New figures exposing the extraordinary sums being donated to the Conservative Party by its peers have sparked outrage on social media.
With speculation rife that more donors could be given a passage into the House of Lords in the coming weeks, figures compiled by the Guardian show one in 10 Tory peers have donated more than £100,000 to the party.
Last year under Boris Johnson, David Winton Harding, a billionaire hedge fund manager who had given £1.5 million to the Tories, was given a knighthood.
During his three years in power, Johnson submitted the names of six major donors for peerages, including three financiers: Sir Michael Hintze, who has given £4.5 million to the Conservatives; Michael Spencer, who together with his company has given about £7 million; and Peter Cruddas, who has donated £3.4 million.
There has also been a growing trend of big donor peers being given jobs as ministers.
Most recently, Liz Truss requested a peerage for Dominic Johnson, a former party vice-chairman who has given more than £300,000 and was the business partner of her then business secretary, Jacob Rees-Mogg.
He was subsequently appointed as a trade minister, a job he then retained under Rishi Sunak.
At least six big donor peers have been given government jobs in the last decade, including two schools ministers (Theodore Agnew and John Nash), a Scotland Office minister (Malcolm Offord) and a business minister (Jonathan Marland). Dolar Popat served as a government whip.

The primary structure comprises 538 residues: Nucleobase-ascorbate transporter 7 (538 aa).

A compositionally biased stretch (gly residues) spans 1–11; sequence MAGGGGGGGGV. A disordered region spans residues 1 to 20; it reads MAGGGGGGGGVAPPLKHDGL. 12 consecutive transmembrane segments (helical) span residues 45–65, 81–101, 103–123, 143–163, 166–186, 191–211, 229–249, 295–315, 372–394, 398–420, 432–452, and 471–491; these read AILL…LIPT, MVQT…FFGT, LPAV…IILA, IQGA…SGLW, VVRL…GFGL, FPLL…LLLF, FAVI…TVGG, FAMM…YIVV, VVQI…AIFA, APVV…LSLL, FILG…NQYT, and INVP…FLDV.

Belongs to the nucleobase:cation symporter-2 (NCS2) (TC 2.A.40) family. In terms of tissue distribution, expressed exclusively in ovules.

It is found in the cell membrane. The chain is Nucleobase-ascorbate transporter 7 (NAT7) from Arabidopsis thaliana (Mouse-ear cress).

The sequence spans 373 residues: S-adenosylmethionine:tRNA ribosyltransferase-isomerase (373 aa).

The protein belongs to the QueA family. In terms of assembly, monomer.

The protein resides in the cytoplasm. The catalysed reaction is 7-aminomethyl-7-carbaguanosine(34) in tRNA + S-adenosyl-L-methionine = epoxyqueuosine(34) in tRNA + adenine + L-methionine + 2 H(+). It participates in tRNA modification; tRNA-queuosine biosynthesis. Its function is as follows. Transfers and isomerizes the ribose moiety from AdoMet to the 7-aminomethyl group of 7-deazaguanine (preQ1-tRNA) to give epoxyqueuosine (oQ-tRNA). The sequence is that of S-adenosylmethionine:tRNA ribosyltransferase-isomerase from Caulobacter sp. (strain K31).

“Serious risk of corruption”
Commenting on the findings, Duncan Hames, the policy director of Transparency International UK, said: “We are of the view that political party leaders shouldn’t be nominating and effectively appointing members of the House of Lords.
“Their need to raise funds for their political campaigns creates a serious risk of corruption when they are also in a position to be able to offer that kind of patronage.
“We have a House of Lords that is already full and we also have a process by which people can be chosen because of their expertise and merit via a House of Lords appointment commission. There is no need to continue this arrangement which is bringing British politics into disrepute.”
Reaction elsewhere was similarly fierce.
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